After our little detour into Vermont, it was time to invade Canadia again!
We crossed the border into the town of Cornwall over another neat old suspension bridge, the Seaway International Bridge,....
...and on to check out Canada's capital city, Ottawa. On the way, we passed a lot of corn fields and the like. Canada is heavily agricultural.
And suddenly we were in Europe again!
This is the Fairmont Chateau Laurier. If it looks familiar, they have a similar hotel in Quebec City.
Their Parliament buildings are quite beautiful and very European looking. Ottawa became national capital of Canada in 1867. It was chosen because it was midway between Canada East (Quebec) and Canada West (Ontario) and had both French and English- speaking people. Also, (maybe more importantly?), it was deemed far enough away from the pillaging scoundrels to the south, who kept trying to forcibly incorporate Canadian lands into the United States.
This big spider sculpture was being installed in front of the National Gallery of Canada.
We crossed over the Ottawa River via the Alexandria Bridge, which was originally a railway bridge and later converted for autos.
There's a park with a nice view of the Parliament buildings from across the river.
It didn't stand out to us until we saw our own embassy's security that the Canadians don't have the security worries that we do.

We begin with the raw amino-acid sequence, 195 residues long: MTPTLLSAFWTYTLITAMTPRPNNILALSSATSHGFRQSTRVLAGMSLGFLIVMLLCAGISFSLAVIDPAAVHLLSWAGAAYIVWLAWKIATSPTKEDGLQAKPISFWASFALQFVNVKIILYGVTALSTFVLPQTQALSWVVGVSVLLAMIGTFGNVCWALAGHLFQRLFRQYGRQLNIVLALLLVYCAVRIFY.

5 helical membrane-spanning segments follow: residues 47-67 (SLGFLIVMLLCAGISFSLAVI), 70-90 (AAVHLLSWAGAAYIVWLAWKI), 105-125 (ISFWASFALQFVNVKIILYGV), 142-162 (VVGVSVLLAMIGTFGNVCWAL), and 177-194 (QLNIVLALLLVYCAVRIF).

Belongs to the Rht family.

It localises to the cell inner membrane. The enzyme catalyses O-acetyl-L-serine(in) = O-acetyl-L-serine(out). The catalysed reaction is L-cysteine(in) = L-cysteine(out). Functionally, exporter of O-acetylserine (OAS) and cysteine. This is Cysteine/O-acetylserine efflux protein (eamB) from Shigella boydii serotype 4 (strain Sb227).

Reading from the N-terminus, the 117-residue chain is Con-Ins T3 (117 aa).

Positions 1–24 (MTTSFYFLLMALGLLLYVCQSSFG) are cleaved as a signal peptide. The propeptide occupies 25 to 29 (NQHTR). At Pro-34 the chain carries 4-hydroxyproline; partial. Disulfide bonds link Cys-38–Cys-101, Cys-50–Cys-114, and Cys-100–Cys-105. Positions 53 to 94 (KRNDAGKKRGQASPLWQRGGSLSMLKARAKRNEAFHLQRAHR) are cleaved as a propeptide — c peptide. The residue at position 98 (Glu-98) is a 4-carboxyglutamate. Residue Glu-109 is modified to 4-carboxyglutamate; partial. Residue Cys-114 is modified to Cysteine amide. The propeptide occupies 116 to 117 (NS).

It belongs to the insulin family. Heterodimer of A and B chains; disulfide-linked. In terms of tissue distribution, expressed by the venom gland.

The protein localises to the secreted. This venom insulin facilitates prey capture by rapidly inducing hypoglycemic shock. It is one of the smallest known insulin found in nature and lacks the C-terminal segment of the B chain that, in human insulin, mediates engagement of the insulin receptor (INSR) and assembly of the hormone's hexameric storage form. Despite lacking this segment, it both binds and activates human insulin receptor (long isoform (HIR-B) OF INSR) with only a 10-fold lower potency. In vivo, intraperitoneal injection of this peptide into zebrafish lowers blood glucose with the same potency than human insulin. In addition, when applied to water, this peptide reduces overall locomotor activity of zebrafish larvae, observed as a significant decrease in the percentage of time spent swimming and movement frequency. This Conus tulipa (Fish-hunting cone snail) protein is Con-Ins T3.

After a look around Ottawa, we continued west towards Toronto. We took a back road along Lake Ontario to Sandbanks Provincial Park where we were going to camp for the night and ended up taking an unexpected ferry ride. It wasn't even indicated on our map... the road just suddenly ended and you drove right onto the free ferry. It was a nice break from driving!
If you can't make out the ferry's name, it's the MV Quinte Loyalist. We noticed driving thru the area, Prince Edward County, that a lot of things had "loyalist" in the name. We soon discovered that this is where many British loyalists fled during the American Revolution and resettled.
Sandbanks Provincial Park is a park with sandy beaches on Lake Ontario. When the Wisconsin Glacier receded 12,500 years ago, it left the Great Lakes and a lot of sediment. As the wind blew across Lake Ontario, the waves churned up the sediment and slowly brought it inland. Eventually, the sand particles were freed from the waves and the wind shaped them into the dunes. Then Europeans arrived and started messing with the vegetation that anchored the dunes and, well... you can read more about that here.
Just add palm trees and a tiki bar and you'd think you were on a Caribbean beach!
Next morning, we continued towards Toronto and passed this roadside stand. A quick u-turn and we were buying fresh strawberries, snow peas, and new potatoes. The seller asked where we were from and it turns out her son went to UT! Small world, er... continent.
Hilarious name for an antique store...
Dead People's Stuff in Bloomfield